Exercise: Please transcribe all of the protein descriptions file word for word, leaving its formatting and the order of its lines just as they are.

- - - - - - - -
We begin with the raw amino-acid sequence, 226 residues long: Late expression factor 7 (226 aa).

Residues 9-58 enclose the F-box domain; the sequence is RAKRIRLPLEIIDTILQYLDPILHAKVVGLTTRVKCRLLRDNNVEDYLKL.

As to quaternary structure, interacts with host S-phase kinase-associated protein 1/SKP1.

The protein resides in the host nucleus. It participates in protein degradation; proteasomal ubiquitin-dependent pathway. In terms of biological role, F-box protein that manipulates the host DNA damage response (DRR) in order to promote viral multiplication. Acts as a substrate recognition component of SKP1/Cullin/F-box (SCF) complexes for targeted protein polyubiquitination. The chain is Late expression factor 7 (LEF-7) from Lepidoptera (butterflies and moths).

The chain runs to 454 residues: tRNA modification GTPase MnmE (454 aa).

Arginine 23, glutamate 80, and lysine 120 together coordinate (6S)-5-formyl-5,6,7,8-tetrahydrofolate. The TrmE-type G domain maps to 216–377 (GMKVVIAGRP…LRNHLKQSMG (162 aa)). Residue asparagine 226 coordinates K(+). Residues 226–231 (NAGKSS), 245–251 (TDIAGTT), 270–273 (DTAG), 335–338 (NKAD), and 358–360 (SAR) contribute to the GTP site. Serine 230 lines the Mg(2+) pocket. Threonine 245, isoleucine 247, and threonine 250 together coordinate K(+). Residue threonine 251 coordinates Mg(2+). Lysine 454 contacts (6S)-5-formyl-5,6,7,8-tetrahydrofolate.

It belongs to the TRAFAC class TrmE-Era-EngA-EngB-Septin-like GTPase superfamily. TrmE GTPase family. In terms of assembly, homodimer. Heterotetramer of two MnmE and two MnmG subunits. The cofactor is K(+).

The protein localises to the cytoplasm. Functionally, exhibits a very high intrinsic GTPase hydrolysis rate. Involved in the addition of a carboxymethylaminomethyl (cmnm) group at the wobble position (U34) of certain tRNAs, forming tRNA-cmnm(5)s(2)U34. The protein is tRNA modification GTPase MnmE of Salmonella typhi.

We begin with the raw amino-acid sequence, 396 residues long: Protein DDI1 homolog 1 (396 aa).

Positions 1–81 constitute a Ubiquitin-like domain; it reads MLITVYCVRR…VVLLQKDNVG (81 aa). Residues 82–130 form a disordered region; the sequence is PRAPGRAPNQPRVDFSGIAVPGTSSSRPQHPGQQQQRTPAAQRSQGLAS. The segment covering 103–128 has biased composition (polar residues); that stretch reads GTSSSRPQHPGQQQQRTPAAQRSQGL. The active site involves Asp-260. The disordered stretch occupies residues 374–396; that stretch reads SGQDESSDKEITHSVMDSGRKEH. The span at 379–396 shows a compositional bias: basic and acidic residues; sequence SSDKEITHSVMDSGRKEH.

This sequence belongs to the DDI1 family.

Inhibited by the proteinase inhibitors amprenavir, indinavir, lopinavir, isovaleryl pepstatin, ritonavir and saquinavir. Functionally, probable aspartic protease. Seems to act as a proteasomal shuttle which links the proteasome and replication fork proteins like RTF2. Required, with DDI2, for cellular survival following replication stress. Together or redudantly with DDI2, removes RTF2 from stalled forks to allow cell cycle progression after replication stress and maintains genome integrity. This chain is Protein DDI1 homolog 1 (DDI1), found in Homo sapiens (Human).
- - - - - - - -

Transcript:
We begin with the raw amino-acid sequence, 226 residues long: Late expression factor 7 (226 aa).

Residues 9-58 enclose the F-box domain; the sequence is RAKRIRLPLEIIDTILQYLDPILHAKVVGLTTRVKCRLLRDNNVEDYLKL.

As to quaternary structure, interacts with host S-phase kinase-associated protein 1/SKP1.

The protein resides in the host nucleus. It participates in protein degradation; proteasomal ubiquitin-dependent pathway. In terms of biological role, F-box protein that manipulates the host DNA damage response (DRR) in order to promote viral multiplication. Acts as a substrate recognition component of SKP1/Cullin/F-box (SCF) complexes for targeted protein polyubiquitination. The chain is Late expression factor 7 (LEF-7) from Lepidoptera (butterflies and moths).

The chain runs to 454 residues: tRNA modification GTPase MnmE (454 aa).

Arginine 23, glutamate 80, and lysine 120 together coordinate (6S)-5-formyl-5,6,7,8-tetrahydrofolate. The TrmE-type G domain maps to 216–377 (GMKVVIAGRP…LRNHLKQSMG (162 aa)). Residue asparagine 226 coordinates K(+). Residues 226–231 (NAGKSS), 245–251 (TDIAGTT), 270–273 (DTAG), 335–338 (NKAD), and 358–360 (SAR) contribute to the GTP site. Serine 230 lines the Mg(2+) pocket. Threonine 245, isoleucine 247, and threonine 250 together coordinate K(+). Residue threonine 251 coordinates Mg(2+). Lysine 454 contacts (6S)-5-formyl-5,6,7,8-tetrahydrofolate.

It belongs to the TRAFAC class TrmE-Era-EngA-EngB-Septin-like GTPase superfamily. TrmE GTPase family. In terms of assembly, homodimer. Heterotetramer of two MnmE and two MnmG subunits. The cofactor is K(+).

The protein localises to the cytoplasm. Functionally, exhibits a very high intrinsic GTPase hydrolysis rate. Involved in the addition of a carboxymethylaminomethyl (cmnm) group at the wobble position (U34) of certain tRNAs, forming tRNA-cmnm(5)s(2)U34. The protein is tRNA modification GTPase MnmE of Salmonella typhi.

We begin with the raw amino-acid sequence, 396 residues long: Protein DDI1 homolog 1 (396 aa).

Positions 1–81 constitute a Ubiquitin-like domain; it reads MLITVYCVRR…VVLLQKDNVG (81 aa). Residues 82–130 form a disordered region; the sequence is PRAPGRAPNQPRVDFSGIAVPGTSSSRPQHPGQQQQRTPAAQRSQGLAS. The segment covering 103–128 has biased composition (polar residues); that stretch reads GTSSSRPQHPGQQQQRTPAAQRSQGL. The active site involves Asp-260. The disordered stretch occupies residues 374–396; that stretch reads SGQDESSDKEITHSVMDSGRKEH. The span at 379–396 shows a compositional bias: basic and acidic residues; sequence SSDKEITHSVMDSGRKEH.

This sequence belongs to the DDI1 family.

Inhibited by the proteinase inhibitors amprenavir, indinavir, lopinavir, isovaleryl pepstatin, ritonavir and saquinavir. Functionally, probable aspartic protease. Seems to act as a proteasomal shuttle which links the proteasome and replication fork proteins like RTF2. Required, with DDI2, for cellular survival following replication stress. Together or redudantly with DDI2, removes RTF2 from stalled forks to allow cell cycle progression after replication stress and maintains genome integrity. This chain is Protein DDI1 homolog 1 (DDI1), found in Homo sapiens (Human).